There’s been a lot said about Amazon’s latest move, the decision to buy Goodreads.
While I agree that Amazon has made a very sensible move in acquiring the company, it seems to be a far more strategic and defensive acquisition than anything else. The real value of the deal is in what it prevents rather than in what it enables.
All the talk about the data gained seems a little misplaced to me. Amazon, after all, has considerably more and better data on readers and via Kindle is getting even more as time goes on. Where Goodreads has only the expressed opinions and posted libraries of its users, Amazon has real sales and purchases and, increasingly, real reading data on readers not to mention reader class, book and book class level. No-one else comes close to that.
What the purchase does do though is prevent a valuable commodity from becoming a weakness in the future in the hands of a rival. In fact, almost all of Amazon’s acquisitions in the book space have been quite successful at keeping reader preferences and expressed opinion data at the global or non-publisher specific level from the hands of others. In many ways its minority interest in LibraryThing prevents a publisher from getting involved there too (I like LibraryThing and have a lifetime account).
So Amazon has gained a little but prevented a lot by removing yet another data-set from the hands of its rivals, whether it takes advantage of this data-set or not, it at least ensures that its rivals are considerably less data empowered than it itself is.
Things will get worse for publishers as they currently exist!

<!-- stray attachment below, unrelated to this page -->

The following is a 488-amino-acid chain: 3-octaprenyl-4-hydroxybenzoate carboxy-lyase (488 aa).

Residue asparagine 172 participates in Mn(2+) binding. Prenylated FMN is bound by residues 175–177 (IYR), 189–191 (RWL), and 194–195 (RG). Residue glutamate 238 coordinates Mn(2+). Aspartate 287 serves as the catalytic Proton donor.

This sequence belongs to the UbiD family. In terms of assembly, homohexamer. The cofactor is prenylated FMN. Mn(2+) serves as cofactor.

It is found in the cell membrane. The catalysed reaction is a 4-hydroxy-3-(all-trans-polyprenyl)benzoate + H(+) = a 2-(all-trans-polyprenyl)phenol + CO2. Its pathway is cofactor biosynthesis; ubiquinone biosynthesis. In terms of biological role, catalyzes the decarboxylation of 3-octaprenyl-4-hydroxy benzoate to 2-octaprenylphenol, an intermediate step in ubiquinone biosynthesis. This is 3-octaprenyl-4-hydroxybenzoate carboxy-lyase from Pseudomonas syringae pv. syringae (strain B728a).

The increasingly wonderful Publishing Perspectives caries and editorial by Richard Eoin Nash*. It is a nice tight piece that makes a number of clear points:
1) This is an industry based on a hobby:
The book business is a tiny industry perched atop a massive hobby. But rather than celebrate and serve the hobbyists, we expect them to shell out ever more money for the books we keep throwing at them (a half million English-language books in 2008 in the U.S.).
2) Our distribution system suits publishers, not readers or writers:
Instead of using the ever-increasing array of cheap and free tools now available to offer new ways to structure the writer-reader relationship, we’re using the technology to either thwart the readers (see: DRM) or to hustle them, using social media to move product, not have a conversation.
3) Publishing needs to change to a service type model:
For-profit publishing should not be saved — it should figure out new business models, ones that offer services that both readers and writers want and are happy to pay for.
We’re also going to have to recognize that reading increasingly is writing — readers are writing back in all sorts of ways, commenting on books, re-mixing books as in fan fiction, or creating from scratch, and publishers, rather than barring this activity, or hiding from it, need to embrace it and find ways to serve it.
One area I disagree strongly with him on though is the idea of service. I feel like there have been a glut of ground claiming posts recently mapping out a future for publishing, Nash like Andrew Savikas of O’Reilly seems to be pointing firmly in the direction of Publishing as a Service (PaS) (although to be fair to Savikas, he does say Content rather than publishing), the idea that if publishers want to survive they should adapt to become facilitators of the people who are creating and consuming content (I know people hate that word). Mike Shatzkin on the other hand seems to think the focus should be on curating those niches and in re-engineering a publishing portfolio around a vertical segment.